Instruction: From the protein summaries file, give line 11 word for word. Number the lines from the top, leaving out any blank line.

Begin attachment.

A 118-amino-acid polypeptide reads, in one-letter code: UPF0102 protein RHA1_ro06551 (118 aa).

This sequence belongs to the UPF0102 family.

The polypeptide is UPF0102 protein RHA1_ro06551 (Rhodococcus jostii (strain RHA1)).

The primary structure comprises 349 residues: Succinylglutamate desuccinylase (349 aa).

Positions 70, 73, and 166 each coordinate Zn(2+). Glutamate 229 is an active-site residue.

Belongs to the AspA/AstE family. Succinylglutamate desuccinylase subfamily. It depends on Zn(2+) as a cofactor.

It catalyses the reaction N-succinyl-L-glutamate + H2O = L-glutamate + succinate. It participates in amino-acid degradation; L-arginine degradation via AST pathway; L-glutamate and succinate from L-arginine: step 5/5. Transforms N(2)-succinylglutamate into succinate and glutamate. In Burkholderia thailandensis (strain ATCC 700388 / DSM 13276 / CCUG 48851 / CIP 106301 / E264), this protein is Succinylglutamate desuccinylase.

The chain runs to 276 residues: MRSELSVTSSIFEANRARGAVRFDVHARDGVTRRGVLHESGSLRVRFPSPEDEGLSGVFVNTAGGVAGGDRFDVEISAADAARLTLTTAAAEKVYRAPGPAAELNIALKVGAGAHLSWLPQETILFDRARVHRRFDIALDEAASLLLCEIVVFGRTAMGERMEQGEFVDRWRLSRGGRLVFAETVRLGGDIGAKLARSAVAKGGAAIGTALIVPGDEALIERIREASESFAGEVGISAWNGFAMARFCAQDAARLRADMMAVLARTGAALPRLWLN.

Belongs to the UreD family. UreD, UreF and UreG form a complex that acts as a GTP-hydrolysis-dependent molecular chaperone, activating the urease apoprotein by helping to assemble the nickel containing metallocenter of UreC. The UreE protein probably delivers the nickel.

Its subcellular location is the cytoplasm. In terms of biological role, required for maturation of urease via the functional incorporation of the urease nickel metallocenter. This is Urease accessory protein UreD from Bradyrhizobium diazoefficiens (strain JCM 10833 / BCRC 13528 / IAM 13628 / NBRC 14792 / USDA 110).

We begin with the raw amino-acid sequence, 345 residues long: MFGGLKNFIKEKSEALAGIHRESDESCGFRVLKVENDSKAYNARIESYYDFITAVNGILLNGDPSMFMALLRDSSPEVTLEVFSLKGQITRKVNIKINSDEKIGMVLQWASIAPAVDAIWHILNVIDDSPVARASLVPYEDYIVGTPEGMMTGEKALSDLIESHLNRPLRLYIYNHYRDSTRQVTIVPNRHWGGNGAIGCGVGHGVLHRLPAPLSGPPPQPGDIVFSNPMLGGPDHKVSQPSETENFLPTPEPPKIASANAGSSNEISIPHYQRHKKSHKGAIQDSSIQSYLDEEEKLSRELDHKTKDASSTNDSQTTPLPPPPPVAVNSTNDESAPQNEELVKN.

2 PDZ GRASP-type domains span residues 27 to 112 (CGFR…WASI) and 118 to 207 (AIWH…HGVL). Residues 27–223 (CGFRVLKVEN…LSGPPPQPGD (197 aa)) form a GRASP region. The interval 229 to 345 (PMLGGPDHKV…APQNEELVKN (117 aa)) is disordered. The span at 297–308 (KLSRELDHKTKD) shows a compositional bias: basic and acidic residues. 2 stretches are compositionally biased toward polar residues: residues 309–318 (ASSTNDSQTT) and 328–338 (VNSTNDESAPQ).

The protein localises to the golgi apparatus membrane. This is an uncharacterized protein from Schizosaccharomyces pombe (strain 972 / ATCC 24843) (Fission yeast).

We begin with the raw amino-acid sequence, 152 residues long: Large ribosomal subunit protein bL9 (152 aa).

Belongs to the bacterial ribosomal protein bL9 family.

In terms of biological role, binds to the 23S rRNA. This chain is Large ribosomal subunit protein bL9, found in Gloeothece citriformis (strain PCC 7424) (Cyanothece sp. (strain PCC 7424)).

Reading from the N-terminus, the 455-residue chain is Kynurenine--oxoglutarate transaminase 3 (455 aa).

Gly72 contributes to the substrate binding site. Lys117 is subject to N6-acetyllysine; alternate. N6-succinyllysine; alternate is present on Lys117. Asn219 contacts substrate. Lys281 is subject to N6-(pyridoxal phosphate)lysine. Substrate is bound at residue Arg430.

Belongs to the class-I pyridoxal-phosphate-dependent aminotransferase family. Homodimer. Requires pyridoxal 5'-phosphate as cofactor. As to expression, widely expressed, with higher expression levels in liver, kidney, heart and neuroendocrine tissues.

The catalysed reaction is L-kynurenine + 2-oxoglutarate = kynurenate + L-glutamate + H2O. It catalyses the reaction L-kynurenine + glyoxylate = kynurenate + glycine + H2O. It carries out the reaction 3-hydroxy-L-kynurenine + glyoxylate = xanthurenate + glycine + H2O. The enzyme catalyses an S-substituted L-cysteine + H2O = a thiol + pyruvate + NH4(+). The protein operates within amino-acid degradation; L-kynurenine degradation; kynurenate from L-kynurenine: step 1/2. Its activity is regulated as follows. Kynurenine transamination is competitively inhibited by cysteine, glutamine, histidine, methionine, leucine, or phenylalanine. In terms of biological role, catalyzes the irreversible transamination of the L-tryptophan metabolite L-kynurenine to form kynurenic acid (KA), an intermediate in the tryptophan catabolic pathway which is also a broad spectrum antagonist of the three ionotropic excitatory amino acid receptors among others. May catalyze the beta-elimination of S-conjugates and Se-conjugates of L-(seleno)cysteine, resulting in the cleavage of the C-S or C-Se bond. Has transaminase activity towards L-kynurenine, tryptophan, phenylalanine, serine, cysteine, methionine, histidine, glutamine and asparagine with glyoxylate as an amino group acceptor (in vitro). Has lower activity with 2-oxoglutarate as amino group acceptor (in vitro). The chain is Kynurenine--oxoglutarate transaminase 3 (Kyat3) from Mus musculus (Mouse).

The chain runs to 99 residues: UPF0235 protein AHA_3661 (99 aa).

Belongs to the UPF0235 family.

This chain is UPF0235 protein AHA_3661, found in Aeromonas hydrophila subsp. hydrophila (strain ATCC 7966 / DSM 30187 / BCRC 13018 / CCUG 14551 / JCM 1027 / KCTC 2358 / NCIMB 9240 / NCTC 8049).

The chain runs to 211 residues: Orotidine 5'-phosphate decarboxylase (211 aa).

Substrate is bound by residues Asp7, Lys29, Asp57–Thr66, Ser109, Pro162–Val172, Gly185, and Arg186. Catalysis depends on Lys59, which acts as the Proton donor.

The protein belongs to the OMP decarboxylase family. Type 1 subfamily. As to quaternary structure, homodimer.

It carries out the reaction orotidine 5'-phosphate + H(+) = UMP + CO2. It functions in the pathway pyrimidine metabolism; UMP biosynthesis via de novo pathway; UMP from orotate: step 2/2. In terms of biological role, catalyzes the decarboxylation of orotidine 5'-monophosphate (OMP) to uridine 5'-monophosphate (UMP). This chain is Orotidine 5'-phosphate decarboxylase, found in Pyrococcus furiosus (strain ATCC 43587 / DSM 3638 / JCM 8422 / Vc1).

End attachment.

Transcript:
We begin with the raw amino-acid sequence, 345 residues long: MFGGLKNFIKEKSEALAGIHRESDESCGFRVLKVENDSKAYNARIESYYDFITAVNGILLNGDPSMFMALLRDSSPEVTLEVFSLKGQITRKVNIKINSDEKIGMVLQWASIAPAVDAIWHILNVIDDSPVARASLVPYEDYIVGTPEGMMTGEKALSDLIESHLNRPLRLYIYNHYRDSTRQVTIVPNRHWGGNGAIGCGVGHGVLHRLPAPLSGPPPQPGDIVFSNPMLGGPDHKVSQPSETENFLPTPEPPKIASANAGSSNEISIPHYQRHKKSHKGAIQDSSIQSYLDEEEKLSRELDHKTKDASSTNDSQTTPLPPPPPVAVNSTNDESAPQNEELVKN.